AU a ‘perfect’ fit for Indigenous, remote communities, says grad
“Education can come to you,” says MBA grad Carter Yellowbird
Carter Yellowbird (Master of Business Administration ’12) isn’t afraid of taking chances. In fact, trying new things has proved a recipe for success in his life and career in business.
Yellowbird, of Samson Cree Nation, was just 16 years old when he left his home in Maskwacis for the first time for sunny California—an adventure that helped steer him toward his first career in professional rodeo. Years later, he moved halfway across the world to Paris to ride in Buffalo Bill’s Wild West Show at Euro Disney.
Both experiences were life-changing and helped him understand himself and his culture.
“Before I went to California, I wanted to get away. I said, ‘I’m moving away. I hate the community. I don’t want to be part of the community.’ What I didn’t realize is, wherever I run, there I am,” remembers Yellowbird, an Athabasca University (AU) business alum. “I was running away from myself.”
Take a chance on yourself
Today, Yellowbird is a business consultant who advises First Nations on how to diversify investment portfolios. He attributes his successes to that willingness to take chances, including with online learning at AU—Canada’s only open university.
Embracing the power of online learning is a message he often shares with young Indigenous People, especially those in remote communities thinking about enrolling in university. While Yellowbird followed opportunities that took him to other countries, he recognizes that’s not possible for everyone. The reality is, many people living on reserve do not have the ability or desire to leave home for a variety of reasons.
“It’s the fear of being out there, away from the reserve, which is challenging for a lot of people,” he says.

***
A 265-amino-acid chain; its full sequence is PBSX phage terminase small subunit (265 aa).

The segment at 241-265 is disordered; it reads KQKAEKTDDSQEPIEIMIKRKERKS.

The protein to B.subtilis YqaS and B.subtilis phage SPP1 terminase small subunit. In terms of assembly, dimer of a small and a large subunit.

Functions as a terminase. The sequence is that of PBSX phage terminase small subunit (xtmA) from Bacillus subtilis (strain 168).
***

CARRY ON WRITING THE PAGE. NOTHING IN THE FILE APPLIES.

“Athabasca University is perfect for First Nations and communities that are isolated, because education can come to you. ”– Carter Yellowbird
Take a chance on yourself
Yellowbird says online at AU “is perfect” for people from First Nations and isolated communities, who aren’t able to attend a bricks-and-mortar university. “The education can come to you,” he says. AU’s open learning model also means anyone 16 years or older can pursue a degree.
Education is one of those opportunities that Yellowbird strongly believes can help counteract challenges closer to First Nations.
“Education is a key component that can help deal with challenges for many nations—unemployment, clean drinking water, and health, to name a few,” he says. “We need to incorporate unique innovative strategies to face challenges, and work closer with government and industry to assist First Nations with these challenges. We need to show them the doors and give them the tools and support to open the doors.”
Yellowbird believes economic development is the key element for wellness. “The people need to be given a chance to heal themselves through economic development,” he says. “Economic development creates goals and objectives, which is a form of wellness.”
Giving back to the community
Every year, AU awards $1,500 to an Indigenous student through the Carter Yellowbird Indigenous Bursary. Yellowbird says the bursary is meant to provide assistance to help students overcome challenges they may face.
“Hopefully it will help some other people, whether it helps with gas, helps with their tuition, food, whatever it takes. I just hope that it helps for a First Nations student to reach their goal.”
Open for Alberta
Read more profiles of AU learners and grads in our Open for Alberta series.